ModuleNotFoundError with pytest


I want my tests folder separate to my application code. My project structure is like so


from moduleone import ModuleOne

class MyProject(object)

from myproject.myproject import MyProject
import pytest


I use myproject.myproject since I use the command

python -m pytest

from the project root directory ./myproject/

However, then the imports within those modules fail with

E ModuleNotFoundError: No module named ‘moduleone’

I am running Python 3.7 and have read that since 3.3, empty __init__ files are no longer needed which means my project becomes an implicit namespace package

However, I have tried adding an file in myproject/myproject/ and also tried adding a file in myproject/ but neither works

I have read answers that say to mess with the paths and then upvoted comments in other questions saying not to.

What is the correct way and what am I missing?


Possibly related, I used a requirements.txt to install pytest using pip. Could this be related? And if so, what is the correct way to install pytest in this case?


One of the paths in sys.path is /usr/src/app/ which is a docker volume lined to /my/local/path/myproject/.

Should the volume be /my/local/path/myproject/myproject/ instead?

Asked By: myol



Be sure to include . dot in the $PYTHONPATH env var.

Use $ python -m site, or this code fragment to debug such issues:

import pprint
import sys

Your question managed to use myproject at three different levels. At least during debugging you might want to use three distinct names, to reduce possible confusion.

Answered By: J_H

So it seems that the sys.path has to include the application directory rather than the project root folder containing the application directory and test directory.

So in my case /my/local/path/myproject/myproject/ had to be in sys.path rather than /my/local/path/myproject/.

Then I could run pytest in /my/local/path/myproject/ (didn’t need python -m pytest). This meant that the modules within /myproject/myproject/ could find each other and the tests as well without any namespace nesting.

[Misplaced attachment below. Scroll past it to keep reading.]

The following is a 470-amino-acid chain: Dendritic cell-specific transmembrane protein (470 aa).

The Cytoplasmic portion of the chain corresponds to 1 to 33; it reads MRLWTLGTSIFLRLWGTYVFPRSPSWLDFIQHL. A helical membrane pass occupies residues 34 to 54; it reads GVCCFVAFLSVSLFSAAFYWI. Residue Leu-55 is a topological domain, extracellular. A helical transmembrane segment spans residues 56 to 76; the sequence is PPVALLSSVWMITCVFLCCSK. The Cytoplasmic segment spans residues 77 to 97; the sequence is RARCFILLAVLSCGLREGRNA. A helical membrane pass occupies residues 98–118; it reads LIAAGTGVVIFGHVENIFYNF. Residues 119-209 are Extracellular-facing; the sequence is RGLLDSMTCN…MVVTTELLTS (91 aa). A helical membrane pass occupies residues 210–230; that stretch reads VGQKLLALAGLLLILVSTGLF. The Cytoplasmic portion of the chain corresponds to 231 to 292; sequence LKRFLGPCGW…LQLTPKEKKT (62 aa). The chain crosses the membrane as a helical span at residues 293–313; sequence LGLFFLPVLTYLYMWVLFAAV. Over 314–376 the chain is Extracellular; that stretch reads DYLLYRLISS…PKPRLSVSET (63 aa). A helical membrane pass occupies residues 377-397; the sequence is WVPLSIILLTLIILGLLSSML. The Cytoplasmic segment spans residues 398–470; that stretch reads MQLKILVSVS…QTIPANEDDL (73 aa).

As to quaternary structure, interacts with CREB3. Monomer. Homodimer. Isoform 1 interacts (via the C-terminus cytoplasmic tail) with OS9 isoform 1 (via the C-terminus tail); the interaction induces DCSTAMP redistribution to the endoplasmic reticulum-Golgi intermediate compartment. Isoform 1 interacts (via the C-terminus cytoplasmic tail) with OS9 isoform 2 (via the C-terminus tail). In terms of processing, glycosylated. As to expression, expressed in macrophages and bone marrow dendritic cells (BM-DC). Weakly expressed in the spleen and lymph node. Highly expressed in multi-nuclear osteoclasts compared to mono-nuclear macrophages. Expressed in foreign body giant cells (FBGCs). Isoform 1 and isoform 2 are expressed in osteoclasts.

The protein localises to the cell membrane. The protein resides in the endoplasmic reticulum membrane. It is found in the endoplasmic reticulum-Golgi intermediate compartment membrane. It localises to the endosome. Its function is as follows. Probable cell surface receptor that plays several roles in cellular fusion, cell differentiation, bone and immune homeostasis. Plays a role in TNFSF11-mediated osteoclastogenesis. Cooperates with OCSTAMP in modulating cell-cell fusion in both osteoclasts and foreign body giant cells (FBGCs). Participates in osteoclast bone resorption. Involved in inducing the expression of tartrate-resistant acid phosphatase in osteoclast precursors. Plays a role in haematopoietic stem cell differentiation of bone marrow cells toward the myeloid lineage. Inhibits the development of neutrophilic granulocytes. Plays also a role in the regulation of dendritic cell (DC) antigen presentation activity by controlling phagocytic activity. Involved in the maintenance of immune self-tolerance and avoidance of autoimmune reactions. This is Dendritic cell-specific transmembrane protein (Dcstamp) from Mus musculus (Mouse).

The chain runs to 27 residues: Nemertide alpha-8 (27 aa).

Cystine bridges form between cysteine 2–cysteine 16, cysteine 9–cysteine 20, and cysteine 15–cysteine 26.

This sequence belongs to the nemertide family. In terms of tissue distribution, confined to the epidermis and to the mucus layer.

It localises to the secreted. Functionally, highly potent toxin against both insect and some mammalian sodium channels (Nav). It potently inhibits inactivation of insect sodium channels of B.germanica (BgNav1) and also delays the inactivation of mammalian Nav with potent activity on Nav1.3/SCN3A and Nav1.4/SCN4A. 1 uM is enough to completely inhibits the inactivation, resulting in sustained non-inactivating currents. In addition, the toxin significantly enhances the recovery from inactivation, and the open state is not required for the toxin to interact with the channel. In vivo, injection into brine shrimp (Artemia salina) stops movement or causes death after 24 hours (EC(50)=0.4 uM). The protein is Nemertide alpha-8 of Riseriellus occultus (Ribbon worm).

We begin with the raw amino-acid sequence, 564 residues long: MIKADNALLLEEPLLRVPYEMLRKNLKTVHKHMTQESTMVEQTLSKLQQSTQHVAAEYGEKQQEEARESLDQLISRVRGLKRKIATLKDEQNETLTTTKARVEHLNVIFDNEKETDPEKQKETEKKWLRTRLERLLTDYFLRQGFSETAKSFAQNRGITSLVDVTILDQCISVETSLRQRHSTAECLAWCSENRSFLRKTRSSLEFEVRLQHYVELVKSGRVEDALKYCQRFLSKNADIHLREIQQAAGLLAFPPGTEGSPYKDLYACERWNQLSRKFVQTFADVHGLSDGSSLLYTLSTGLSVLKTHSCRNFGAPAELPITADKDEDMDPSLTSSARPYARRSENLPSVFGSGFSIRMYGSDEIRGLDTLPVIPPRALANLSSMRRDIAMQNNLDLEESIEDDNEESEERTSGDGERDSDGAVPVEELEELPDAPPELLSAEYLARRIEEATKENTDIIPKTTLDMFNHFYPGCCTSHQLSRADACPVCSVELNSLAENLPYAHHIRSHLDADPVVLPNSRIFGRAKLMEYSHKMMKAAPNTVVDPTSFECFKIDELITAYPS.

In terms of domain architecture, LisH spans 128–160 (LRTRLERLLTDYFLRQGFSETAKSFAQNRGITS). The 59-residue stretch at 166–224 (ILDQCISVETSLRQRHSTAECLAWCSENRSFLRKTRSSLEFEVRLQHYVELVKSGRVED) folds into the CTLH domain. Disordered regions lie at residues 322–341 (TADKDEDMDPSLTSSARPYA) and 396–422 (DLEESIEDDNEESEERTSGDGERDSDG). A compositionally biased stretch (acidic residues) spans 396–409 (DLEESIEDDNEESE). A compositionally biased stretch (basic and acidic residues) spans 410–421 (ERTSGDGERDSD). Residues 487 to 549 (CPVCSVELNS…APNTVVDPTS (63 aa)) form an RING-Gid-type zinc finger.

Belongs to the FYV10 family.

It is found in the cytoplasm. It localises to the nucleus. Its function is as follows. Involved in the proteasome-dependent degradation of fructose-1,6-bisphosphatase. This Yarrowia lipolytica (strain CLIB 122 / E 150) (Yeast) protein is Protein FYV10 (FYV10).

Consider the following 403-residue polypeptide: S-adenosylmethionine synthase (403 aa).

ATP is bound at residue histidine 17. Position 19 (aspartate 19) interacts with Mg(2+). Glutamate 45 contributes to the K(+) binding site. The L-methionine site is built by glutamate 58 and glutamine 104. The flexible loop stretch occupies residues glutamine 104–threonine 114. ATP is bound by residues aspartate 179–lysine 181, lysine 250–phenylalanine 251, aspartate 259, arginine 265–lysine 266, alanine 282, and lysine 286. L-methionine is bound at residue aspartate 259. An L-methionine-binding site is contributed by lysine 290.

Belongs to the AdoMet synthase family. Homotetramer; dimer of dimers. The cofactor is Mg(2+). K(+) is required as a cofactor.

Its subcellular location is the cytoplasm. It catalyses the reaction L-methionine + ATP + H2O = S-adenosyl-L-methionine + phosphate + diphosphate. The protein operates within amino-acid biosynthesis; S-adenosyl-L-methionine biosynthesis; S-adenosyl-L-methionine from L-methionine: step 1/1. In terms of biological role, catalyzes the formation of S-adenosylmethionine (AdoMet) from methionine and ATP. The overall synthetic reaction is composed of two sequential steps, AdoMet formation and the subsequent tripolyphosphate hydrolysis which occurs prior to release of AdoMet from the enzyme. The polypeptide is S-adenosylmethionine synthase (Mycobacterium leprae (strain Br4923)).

So my tests looked like

 from moduleone import ModuleOne
 import pytest

 def test_fun():
     assert ModuleOne.example_func() == True

That said, there seem to be many gotchas, so I have no idea if this is correct..

Answered By: myol

I ran into this issue as well and am using poetry for dependency management and direnv for my project specific environment variables. Please note, I am relatively new to Python so I don’t know if this is the correct fix.

Here is my entire .envrc file:

layout_poetry() {
  if [[ ! -f pyproject.toml ]]; then
    log_error 'No pyproject.toml found.  Use `poetry new` or `poetry init` to create one first.'
    exit 2

  local VENV=$(poetry env list --full-path | cut -d' ' -f1)
  if [[ -z $VENV || ! -d $VENV/bin ]]; then
    log_error 'No created poetry virtual environment found.  Use `poetry install` to create one first.'
    exit 2
  export VIRTUAL_ENV=$(echo "$VENV" | rev | cut -d'/' -f2- | rev)
  export POETRY_ACTIVE=1
  PATH_add "$VENV"

layout poetry
export PYTHONPATH="$PWD/project_name"

I don’t know if I need to layout poetry because it is supposed to be creating virtual environments for us already but this is what I coworker recommended so I went with it. Layout poetry also didn’t work without that function and it didn’t like when I added it to my zshenv so I added it here.

For this specific question, the last line is the money maker.

Answered By: Sam

Kept everything same and just added a blank test file at the root folder .. Solved

Here are the findings, this problem really bugged me for a while.
My folder structure was

    - static/ 
       - home.html  
    - functional 
    - unit  

and pytest would complain with the ModuleNotFoundError.

I introduced a mock test file at the same level as mathsapp and tests directory. The file contained nothing. Now pytest does not complain.

Result without the file

$ pytest
============================= test session starts =============================
platform win32 -- Python 3.8.2, pytest-5.4.2, py-1.8.1, pluggy-0.13.1
rootdir: C:mak2006workspacegithubpython-rest-app-cont
collected 1 item / 1 error

=================================== ERRORS ====================================
_______________ ERROR collecting tests/functional/ ________________
ImportError while importing test module ''.
Hint: make sure your test modules/packages have valid Python names.
Traceback: in <module>
    from mathapp.service import sum
E   ModuleNotFoundError: No module named 'mathapp'
=========================== short test summary info ===========================
ERROR tests/functional/
!!!!!!!!!!!!!!!!!!! Interrupted: 1 error during collection !!!!!!!!!!!!!!!!!!!!
============================== 1 error in 0.24s ===============================

Results with the file

$ pytest
============================= test session starts =============================